The VRAC current is apparently mediated by the same channels that mediate the CaCC current, because the same RNAi treatments reduce both currents. Although a role for dBest1 in mediating both VRAC and CaCC is strongly supported by our data, other bestrophins do not seem to be involved. There is a discrepancy between our present results and those we recently published regarding the role of dBest2 in CaCC currents (Chien et al., 2006). Previously, we found that the CaCC current was suppressed by RNAi to either dBest1 or dBest2 and proposed that the CaCC current was comprised of a heteromer of dBest1 and dBest2. However, at that time, we did not carefully examine possible off-target effects of dBest2 RNAi on dBest1 expression. Here, we find that the dBest2 RNAi constructs made to ORF sequences sometimes reduce dBest1 expression. Thus, the simplest explanation of these results is that the effect of dBest2 RNAi is caused by a variable off-target effect on dBest1. This conclusion is also consistent with our observation (Chien et al., 2006) that dBest1 expressed in HEK cells recapitulates the endogenous S2 CaCC current in the absence of dBest2. The off-target effects cannot be explained simply by homology between dBest1 and dBest2; there is insufficient identity between the dBest2 and dBest1 RNAi's. It seems that there may be some coregulation of bestrophin expression.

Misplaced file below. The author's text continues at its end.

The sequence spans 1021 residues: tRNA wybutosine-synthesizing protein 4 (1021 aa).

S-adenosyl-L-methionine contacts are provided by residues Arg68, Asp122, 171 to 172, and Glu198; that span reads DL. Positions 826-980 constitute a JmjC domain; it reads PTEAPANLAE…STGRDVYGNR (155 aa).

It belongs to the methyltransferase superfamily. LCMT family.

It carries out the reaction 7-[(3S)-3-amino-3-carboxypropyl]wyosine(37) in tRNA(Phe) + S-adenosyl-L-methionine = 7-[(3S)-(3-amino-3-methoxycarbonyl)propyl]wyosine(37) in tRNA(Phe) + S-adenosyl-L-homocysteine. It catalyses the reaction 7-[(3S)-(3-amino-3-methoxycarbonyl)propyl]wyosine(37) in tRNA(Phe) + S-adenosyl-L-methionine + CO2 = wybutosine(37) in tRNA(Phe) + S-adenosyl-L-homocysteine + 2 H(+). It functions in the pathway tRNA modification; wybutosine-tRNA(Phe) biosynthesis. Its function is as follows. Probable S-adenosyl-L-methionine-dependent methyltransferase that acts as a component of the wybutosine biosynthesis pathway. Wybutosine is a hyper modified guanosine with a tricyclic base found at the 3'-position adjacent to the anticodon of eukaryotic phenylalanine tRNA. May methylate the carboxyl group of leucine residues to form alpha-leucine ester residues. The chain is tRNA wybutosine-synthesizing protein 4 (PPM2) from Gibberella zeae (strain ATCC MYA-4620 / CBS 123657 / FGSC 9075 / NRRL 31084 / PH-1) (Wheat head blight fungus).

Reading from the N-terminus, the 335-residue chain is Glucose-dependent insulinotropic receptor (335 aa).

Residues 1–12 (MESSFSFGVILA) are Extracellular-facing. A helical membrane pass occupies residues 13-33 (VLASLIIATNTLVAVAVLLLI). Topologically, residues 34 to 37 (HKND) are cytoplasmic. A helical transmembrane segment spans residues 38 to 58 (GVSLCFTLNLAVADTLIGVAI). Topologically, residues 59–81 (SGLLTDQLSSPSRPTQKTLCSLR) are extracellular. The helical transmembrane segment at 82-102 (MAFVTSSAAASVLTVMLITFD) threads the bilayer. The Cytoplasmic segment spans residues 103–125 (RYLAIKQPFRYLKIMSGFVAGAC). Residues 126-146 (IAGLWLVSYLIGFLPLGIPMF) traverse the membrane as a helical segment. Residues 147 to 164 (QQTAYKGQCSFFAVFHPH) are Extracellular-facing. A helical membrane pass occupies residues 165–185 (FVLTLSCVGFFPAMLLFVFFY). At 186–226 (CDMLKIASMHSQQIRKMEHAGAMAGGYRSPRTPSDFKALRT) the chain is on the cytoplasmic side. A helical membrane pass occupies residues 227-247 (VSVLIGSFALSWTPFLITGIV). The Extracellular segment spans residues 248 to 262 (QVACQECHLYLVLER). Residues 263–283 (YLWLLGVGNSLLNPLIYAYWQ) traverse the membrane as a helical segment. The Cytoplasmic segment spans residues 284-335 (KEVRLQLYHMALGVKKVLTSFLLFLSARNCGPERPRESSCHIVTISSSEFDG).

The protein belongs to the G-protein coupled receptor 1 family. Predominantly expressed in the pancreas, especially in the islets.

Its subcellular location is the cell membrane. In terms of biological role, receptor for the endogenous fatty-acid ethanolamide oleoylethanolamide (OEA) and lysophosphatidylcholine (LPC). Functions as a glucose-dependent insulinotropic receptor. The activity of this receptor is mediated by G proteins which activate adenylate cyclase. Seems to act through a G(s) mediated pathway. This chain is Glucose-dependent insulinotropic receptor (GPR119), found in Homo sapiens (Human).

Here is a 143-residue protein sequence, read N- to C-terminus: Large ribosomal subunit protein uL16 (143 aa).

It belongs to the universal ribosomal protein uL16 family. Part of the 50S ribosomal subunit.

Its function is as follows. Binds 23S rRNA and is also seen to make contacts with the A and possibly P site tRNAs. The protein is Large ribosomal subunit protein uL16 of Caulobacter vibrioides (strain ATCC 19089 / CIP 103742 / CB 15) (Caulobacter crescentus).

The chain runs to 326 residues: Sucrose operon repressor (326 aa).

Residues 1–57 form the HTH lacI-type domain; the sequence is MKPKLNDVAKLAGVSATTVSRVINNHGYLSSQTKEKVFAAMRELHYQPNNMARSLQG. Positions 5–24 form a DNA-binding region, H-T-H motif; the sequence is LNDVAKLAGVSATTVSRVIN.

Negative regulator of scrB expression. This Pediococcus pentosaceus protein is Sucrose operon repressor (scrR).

Similarities and Differences between Classical VRAC and S2 VRAC
The canonical VRAC current is outwardly rectifying, inactivates at positive potentials in a time-dependent manner, and is stimulated by different maneuvers including hyposmotic swelling, membrane stretching, inflation by positive pressure, shear stress, reduction of intracellular ionic strength, and application of GTPγS (Nilius et al., 1997). VRAC exhibits an anion selectivity of SCN− > I− > NO3− > Br− > Cl− > gluconate (Nilius et al., 1997). Bestrophins have a very similar anionic selectivity (Qu et al., 2006b). On the other hand, Drosophila bestrophin currents exhibit relatively little rectification and inactivate only slightly at positive potentials, unlike many VRACs, which outwardly rectify and inactivate at positive potentials. However, VRAC rectification and inactivation seems to depend on the recording conditions and cell type (Nilius et al., 1997; de Tassigny et al., 2003). For example, in endothelial cells, parotid acinar cells, T-lymphocytes, neutrophils, and skate hepatocytes, inactivation is small or even completely absent. Because VRACs are ubiquitously expressed, one might expect that bestrophins would also be ubiquitously expressed. Although the expression pattern of bestrophins has not yet been thoroughly characterized (Hartzell et al., 2007), it appears that their expression pattern is more restricted than that of VRAC. This would suggest that bestrophins may comprise only a subset of VRACs.